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Thomas Schühly
Thomas Schühly

Posted on • Updated on

Creating a GO GUI with Alpine.js and Webview

There are a lot of options for building a GUI for Go applications.
Coming from the web development world building the frontend with HTML seems as a no-brainer.

Webview

Webview is a tiny cross-platform library for C/C++/Golang to build modern cross-platform GUIs. The goal of the project is to create a common HTML5 UI abstraction layer for the most widely used platforms.

To start using webview you need to install webview:
go get github.com/webview/webview

On windows you need to have these two dlls in the project root folder.

It supports two-way JavaScript bindings (to call JavaScript from C/C++/Go and to call C/C++/Go from JavaScript).
But writing pure javascript code for the interactivity (imo) is awful.

Alpine.js to the rescue

"Alpine.js is a rugged, minimal tool for composing behavior directly in your markup." It fits perfectly for our usecase.

You can load alpine inline or from a file. The newest version is available at unpkg.com/alpinejs

func loadAlpine() string {
    return "paste alpine.js source here"
}
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First you must initialize webview.

func main() {
    webView := webview.New(true)
    defer webView.Destroy()

    webView.SetSize(600, 600, webview.HintNone)
    webView.Init(loadAlpine())
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To execute go code with alpine we need to call webView.bind("functionName").

webView.Bind("extractSubDirectories", func(sourceFolder string) string {
  folderUrls = extractSubDirectories(sourceFolder)
    tmpl := template.Must(template.New("html").Parse(
      // language=GoTemplate
    `<div>
      {{range $vendor, $folderDetailsArray := .}}
        <div>
          <h3>Vendor: {{$vendor}}</h2>
        {{range $folderDetails := $folderDetailsArray}}
          <ul>
            <li>{{ .Path }} filecount:: {{ .FileCount }}</li>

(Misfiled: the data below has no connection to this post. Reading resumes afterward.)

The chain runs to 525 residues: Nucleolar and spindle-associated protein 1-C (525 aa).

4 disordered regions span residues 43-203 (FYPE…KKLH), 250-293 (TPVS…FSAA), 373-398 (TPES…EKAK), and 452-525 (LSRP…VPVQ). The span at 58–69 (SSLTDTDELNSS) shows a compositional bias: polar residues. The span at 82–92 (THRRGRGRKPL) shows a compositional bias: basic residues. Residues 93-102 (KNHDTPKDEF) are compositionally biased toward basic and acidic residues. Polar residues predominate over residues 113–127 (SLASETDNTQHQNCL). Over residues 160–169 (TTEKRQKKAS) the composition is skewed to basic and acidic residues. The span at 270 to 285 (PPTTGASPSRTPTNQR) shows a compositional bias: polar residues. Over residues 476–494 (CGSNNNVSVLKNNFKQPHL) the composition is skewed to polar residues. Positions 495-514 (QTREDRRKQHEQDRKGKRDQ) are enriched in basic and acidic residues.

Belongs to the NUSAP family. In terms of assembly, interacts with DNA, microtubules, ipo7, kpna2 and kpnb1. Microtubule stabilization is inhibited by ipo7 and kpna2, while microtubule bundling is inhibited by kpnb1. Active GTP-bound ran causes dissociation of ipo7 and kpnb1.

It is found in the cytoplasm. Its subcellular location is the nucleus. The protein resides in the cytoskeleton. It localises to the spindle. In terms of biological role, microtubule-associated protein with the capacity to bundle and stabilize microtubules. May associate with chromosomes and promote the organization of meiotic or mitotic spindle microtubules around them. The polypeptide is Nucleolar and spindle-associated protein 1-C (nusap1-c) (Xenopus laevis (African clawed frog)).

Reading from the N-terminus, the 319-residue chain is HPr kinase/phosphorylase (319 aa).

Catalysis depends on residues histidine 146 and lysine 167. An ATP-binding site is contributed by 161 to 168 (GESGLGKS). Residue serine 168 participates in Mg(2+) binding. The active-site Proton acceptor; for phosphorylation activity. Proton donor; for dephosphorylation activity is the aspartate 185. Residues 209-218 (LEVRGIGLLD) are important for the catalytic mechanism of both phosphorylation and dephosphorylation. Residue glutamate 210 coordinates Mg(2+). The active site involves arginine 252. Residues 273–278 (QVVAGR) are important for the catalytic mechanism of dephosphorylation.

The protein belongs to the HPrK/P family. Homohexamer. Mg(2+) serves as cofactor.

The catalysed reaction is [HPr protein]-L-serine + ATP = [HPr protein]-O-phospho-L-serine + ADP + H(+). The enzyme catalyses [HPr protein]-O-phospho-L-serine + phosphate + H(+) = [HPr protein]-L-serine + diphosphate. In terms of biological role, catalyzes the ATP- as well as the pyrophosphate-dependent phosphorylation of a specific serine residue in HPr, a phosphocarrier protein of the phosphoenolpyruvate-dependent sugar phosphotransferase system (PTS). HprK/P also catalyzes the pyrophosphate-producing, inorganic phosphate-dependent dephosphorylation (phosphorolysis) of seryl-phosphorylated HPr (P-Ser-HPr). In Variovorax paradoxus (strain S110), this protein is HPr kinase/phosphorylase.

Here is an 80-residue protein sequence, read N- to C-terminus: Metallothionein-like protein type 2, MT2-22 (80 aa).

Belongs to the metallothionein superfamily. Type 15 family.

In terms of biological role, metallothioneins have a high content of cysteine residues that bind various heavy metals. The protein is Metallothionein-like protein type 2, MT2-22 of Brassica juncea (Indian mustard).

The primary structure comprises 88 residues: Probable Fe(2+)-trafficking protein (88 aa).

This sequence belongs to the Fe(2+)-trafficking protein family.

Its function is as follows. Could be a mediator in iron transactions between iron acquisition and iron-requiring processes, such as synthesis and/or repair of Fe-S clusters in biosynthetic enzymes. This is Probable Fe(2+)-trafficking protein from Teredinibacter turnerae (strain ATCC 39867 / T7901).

</ul>
        {{end}}
        </div>
      {{end}}
     </div>`))
  var html bytes.Buffer
  err := tmpl.Execute(&html, folderUrls)
  if err != nil {
    logger.WritePrint("ERROR: " + err.Error())
  }
  return html.String()
})
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To create your first page you call webView.Navigate() and supply it with your HTML. Then call webView.Run()

webView.Navigate(`data:text/html` + `<!doctype html>
<html lang="de" x-data="{ pathInput: '', table : ''}">
    <body style="padding: 2rem">
        <h1>JPEG Sorter</h1>
        <p>Input the folder where the images are stored</p>
        <input type="text" x-model="pathInput"/>

        <button @click="table = ''; table = await extractSubDirectories(pathInput);">analyse folder</button>

        <div x-html=table></div>
    </body>
</html>`)
webView.Run()
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Alpine.js

As you can see there are quite a lot of non standard html attributes, this is the magic of alpine.js.
You can create local alpine data variables in the scope of the element:

<html lang="de" x-data="{ pathInput: '', table : ''}">
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You can bind input data to the local variables with x-model

<input type="text" x-model="pathInput"/>
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But the coolest part comes now. With an @click alpine attribute we can call our go functions from the html. The extractSubDirectories() function we binded earlier in this example.

<button @click="table = await extractSubDirectories(pathInput);">
  analyse folder
</button>
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With x-html we can bind the returned html from the go function into our gui.

<div x-html=table></div>
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These are the basic steps to get webview and alpine.js working with Go.

GUI Example

GUI Example

You can look at my recent freelance project for a complete example on Github.

Top comments (4)

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sensorario profile image
Simone Gentili

Could you please add some GUI example (I mean, .. images) in your post?

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tschuehly profile image
Thomas Schühly Author

I added one :)

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romanesko profile image
Roman Bykovskiy

Could you explain the last line of code. Why we assigning value from variable tbl, if we declared variable table and what’s that ="executionTime">?

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tschuehly profile image
Thomas Schühly Author

It is just a typo, it needs to be x-html=table

In defense of the modern web

I expect I'll annoy everyone with this post: the anti-JavaScript crusaders, justly aghast at how much of the stuff we slather onto modern websites; the people arguing the web is a broken platform for interactive applications anyway and we should start over;

React users; the old guard with their artisanal JS and hand authored HTML; and Tom MacWright, someone I've admired from afar since I first became aware of his work on Mapbox many years ago. But I guess that's the price of having opinions.